Q: Will my paper be considered a case of self-plagiarism or salami slicing?
About two months ago, I submitted a paper on the development of processing methods in a specific field and it is now being reviewed by the journal. After writing the paper, I learned that it has certain limitations. (Of course, I have included the limitations in the discussion section as well). Therefore, we did some additional experiments to overcome the limitations of the technology proposed in the paper. We completed the development of the improved technology and started writing a new paper. However, during the preparation of the new article, I learned about self-plagiarism and salami slicing. Even though the core of the paper is "to develop improved technology over conventional technology," it is similar to the previously submitted articles. The main problem is that the material used is almost the same as the base data. That's why I am hesitant to prepare a new paper. The points which are currently troubling me are as follows:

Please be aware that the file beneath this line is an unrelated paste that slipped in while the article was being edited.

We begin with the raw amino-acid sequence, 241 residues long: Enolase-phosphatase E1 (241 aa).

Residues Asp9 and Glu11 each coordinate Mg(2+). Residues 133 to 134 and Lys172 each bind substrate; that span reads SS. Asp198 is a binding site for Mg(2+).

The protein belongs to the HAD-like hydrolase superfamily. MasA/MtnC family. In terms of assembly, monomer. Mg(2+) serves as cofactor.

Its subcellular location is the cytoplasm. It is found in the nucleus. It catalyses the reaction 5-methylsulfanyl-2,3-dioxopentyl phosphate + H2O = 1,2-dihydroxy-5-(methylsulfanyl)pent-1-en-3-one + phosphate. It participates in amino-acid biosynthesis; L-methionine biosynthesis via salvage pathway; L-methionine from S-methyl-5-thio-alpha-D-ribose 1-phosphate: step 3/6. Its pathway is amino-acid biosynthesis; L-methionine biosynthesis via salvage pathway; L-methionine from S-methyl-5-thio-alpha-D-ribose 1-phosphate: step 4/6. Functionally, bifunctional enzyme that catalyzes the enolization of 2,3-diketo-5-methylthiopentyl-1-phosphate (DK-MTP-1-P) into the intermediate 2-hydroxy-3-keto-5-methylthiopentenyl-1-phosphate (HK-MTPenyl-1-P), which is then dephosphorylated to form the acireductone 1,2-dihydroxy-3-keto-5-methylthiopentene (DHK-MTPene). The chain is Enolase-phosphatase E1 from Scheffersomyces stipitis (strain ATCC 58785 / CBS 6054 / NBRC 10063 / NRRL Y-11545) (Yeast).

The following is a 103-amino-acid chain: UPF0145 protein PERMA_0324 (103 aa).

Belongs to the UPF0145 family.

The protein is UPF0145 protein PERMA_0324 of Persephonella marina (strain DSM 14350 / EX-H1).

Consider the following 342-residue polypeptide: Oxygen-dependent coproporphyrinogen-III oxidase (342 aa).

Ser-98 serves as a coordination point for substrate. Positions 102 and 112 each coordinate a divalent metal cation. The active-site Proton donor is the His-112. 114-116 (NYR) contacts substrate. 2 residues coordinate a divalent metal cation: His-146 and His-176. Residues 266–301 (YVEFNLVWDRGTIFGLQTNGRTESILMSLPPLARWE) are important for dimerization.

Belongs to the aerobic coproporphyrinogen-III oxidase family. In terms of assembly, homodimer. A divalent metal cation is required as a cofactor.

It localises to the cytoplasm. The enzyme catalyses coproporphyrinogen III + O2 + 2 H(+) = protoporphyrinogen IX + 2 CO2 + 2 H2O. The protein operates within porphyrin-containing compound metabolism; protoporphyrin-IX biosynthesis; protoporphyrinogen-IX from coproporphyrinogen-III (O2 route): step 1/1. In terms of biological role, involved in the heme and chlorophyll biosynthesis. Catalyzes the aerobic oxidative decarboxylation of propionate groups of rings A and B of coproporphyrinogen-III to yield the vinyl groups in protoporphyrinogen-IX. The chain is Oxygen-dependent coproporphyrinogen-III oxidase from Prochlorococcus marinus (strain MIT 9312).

1) Regarding the already submitted paper, the same topic is rare in that field, and the content provided in the paper is also very useful for readers. Therefore it is difficult to cancel/withdraw this paper.
2) The contents of the submitted paper and the content to be created in the new paper are too much to be condensed into one single paper. I think that the technology presented in each paper is totally different. (For example, current control mode and voltage control mode system)
Before preparing a new manuscript about the improved technology, you have to carefully consider whether it needs another publication or if it can be added to the previous article as an addendum. If the new technology is just an extension of the previous technology, it might not warrant another publication. In this case, it might be considered salami slicing, that is, breaking up a single research paper into their “least publishable units,” with each paper reporting different findings from the same study. A set of papers are referred to as salami publications when more than one paper covers the same population, methods, and research question.
However, if you feel that the new technology merits a separate publication, you can consider publishing it as the second part or a follow-up to the previous paper. In that case, you should cite the previous paper and make it very clear that the current study builds on this one. To do that, you must wait for the previous paper to be published or at least accepted by the journal. Once it is accepted, you can cite it with the words "accepted for publication" in brackets after the journal name. Additionally, you should clarify in the cover letter that you have another paper on a related topic and provide a copy of the previous paper with your manuscript at the time of submission.